The study was published online June 12 in the journal Biology Letters.

More information

Music therapy can help people in distress. For more, see the American Music Therapy Association.

SOURCES: Daniel T. Blumstein, Ph.D., professor and chair, department of ecology and evolutionary biology, University of California, Los Angeles; Tomas Chamorro-Premuzic, Ph.D., professor, business psychology, University College London, England; Daniel J. Levitin, Ph.D., professor, psychology and behavioral neuroscience, McGill University, Montreal; June 12, 2012, Biology Letters, online


'/>"/>
Copyright©2012 ScoutNews,LLC.
All rights reserved  

Related medicine news :

1. NJIT designer creates an ergonomic chair for musicians
2. Teens Love of Loud Music Tied to Drinking, Drug Abuse
3. Sexual objectification of female artists in music videos exists regardless of race, MU study finds
4. Nordic Walking a Winner for Heart Failure Patients, Study Says
5. Does dinner make a strong family, or does a strong family make dinner?
6. New Blood Thinner May Lower Chances of Clots in High-Risk Heart Patients: FDA
7. Procedure gives patients with A-fib who cant take blood thinners alternative to reduce stroke
8. Stopping Blood Thinners Raises Stroke Risk for Patients With Irregular Heartbeat
9. Which ads are winners? Your brain knows better than you do
10. Animals More Interesting to Kids Than Toys, Study Shows
11. FDA Seeks to Limit Antibiotics in Animal Feed
Post Your Comments:
*Name:
*Comment:
*Email:
Related Image:
Raucous Music May Tap Into Your Inner Animal
(Date:6/27/2016)... ... June 27, 2016 , ... "FCPX editors can now reveal their media ... Pro X," said Christina Austin - CEO of Pixel Film Studios. , ProSlice ... X users can now reveal the media of their split screens with growing ...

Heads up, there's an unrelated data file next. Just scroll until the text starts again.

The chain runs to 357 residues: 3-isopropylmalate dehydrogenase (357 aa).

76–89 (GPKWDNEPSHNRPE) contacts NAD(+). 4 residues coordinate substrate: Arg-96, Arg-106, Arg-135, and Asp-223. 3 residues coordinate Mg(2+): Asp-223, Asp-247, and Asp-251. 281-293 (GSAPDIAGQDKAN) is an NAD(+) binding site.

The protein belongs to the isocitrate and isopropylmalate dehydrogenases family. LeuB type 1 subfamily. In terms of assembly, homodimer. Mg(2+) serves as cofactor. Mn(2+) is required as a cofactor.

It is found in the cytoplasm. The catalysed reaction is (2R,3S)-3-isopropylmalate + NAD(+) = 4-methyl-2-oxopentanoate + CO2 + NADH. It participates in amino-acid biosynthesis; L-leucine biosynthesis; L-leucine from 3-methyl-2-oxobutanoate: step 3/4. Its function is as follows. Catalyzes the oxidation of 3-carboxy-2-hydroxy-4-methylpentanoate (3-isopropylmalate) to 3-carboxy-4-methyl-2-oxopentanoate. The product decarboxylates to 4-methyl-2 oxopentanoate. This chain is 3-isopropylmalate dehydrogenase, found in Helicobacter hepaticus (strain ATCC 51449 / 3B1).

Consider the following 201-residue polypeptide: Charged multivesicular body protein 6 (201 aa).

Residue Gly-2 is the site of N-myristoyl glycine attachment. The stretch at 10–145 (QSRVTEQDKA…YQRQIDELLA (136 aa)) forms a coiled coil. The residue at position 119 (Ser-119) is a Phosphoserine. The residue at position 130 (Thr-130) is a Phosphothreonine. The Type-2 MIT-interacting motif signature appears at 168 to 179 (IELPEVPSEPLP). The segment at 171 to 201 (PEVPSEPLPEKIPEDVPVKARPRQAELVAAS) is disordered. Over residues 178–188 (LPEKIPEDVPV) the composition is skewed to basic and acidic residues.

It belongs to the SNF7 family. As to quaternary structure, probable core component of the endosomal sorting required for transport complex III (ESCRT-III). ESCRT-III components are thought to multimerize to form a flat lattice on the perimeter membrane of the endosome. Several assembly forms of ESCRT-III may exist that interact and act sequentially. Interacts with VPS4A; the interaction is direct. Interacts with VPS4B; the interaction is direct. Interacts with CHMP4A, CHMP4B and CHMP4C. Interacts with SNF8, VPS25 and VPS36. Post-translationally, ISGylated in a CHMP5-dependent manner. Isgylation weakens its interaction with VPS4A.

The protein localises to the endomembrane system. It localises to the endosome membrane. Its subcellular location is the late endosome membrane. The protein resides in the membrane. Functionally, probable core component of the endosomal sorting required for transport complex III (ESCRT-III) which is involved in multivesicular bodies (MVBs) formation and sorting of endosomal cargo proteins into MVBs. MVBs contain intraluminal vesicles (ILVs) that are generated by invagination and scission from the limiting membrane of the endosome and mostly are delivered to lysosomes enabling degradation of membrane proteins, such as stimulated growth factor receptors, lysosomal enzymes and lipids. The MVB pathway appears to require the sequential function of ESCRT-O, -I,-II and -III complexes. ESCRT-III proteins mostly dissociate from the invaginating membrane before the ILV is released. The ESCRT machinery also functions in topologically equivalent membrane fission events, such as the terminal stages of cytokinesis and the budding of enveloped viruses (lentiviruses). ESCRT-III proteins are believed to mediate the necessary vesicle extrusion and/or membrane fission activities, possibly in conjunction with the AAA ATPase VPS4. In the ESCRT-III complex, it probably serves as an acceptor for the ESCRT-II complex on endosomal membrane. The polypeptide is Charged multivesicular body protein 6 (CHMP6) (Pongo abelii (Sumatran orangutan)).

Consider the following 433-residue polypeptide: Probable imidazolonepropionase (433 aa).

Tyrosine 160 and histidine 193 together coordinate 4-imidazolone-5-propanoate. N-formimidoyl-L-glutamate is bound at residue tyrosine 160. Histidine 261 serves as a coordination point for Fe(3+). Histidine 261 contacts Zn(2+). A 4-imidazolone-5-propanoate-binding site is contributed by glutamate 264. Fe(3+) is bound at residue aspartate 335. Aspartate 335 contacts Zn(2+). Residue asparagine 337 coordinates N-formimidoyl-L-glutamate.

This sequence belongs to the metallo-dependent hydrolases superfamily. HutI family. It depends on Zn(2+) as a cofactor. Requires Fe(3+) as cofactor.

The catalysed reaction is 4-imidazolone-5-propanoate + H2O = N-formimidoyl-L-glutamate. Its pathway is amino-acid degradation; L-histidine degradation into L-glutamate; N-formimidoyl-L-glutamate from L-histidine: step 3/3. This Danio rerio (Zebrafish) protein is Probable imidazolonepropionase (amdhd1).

(Date:6/27/2016)... ... June 27, 2016 , ... ... strategic partnership with Connance, a healthcare industry leader providing predictive analytics to ... technology combine to provide health systems, hospitals and ambulatory surgical centers with ...
(Date:6/27/2016)... ... 2016 , ... TopConsumerReviews.com recently awarded their highest five-star rating to Best Buy ... in the United States and Canada wear eyeglasses. Once considered to be a purely ... make a fashion statement. Even celebrities use glasses as a way of creating an ...
(Date:6/26/2016)... ... June 26, 2016 , ... On June 10-11, 2016, A ... 2016 Cereal Festival and World’s Longest Breakfast Table in Battle Creek, MI, where the ... history as home to some of the world’s leading providers of cereal and other ...
(Date:6/26/2016)... Cary, North Carolina (PRWEB) , ... June 26, 2016 , ... ... the release of a new product that was developed to enhance the health of ... harvested for centuries. , The two main herbs in the PawPaws Cat Kidney ...
Breaking Medicine News(10 mins):
(Date:6/24/2016)... LEXINGTON, Mass. , June 24, 2016   ... specialty pharmaceutical company developing innovative inhaled drugs, announced today ... when Russell Investments reconstituted its comprehensive set ... 2016. "This is an important milestone for ... "It will increase shareholder awareness of our progress in ...
(Date:6/23/2016)... 23, 2016 Research and Markets has ... - Forecast to 2022" report to their offering. ... for the patients with kidney failure, it replaces the function ... the patient,s blood and thus the treatment helps to keep ... in balance. Increasing number of ESRD patients ...
(Date:6/23/2016)... June 23, 2016 Roche (SIX: RO, ROG; ... for its Elecsys BRAHMS PCT (procalcitonin) assay as a ... septic shock. With this clearance, Roche is the first ... integrated solution for sepsis risk assessment and management. ... infection and PCT levels in blood can aid clinicians ...
Breaking Medicine Technology: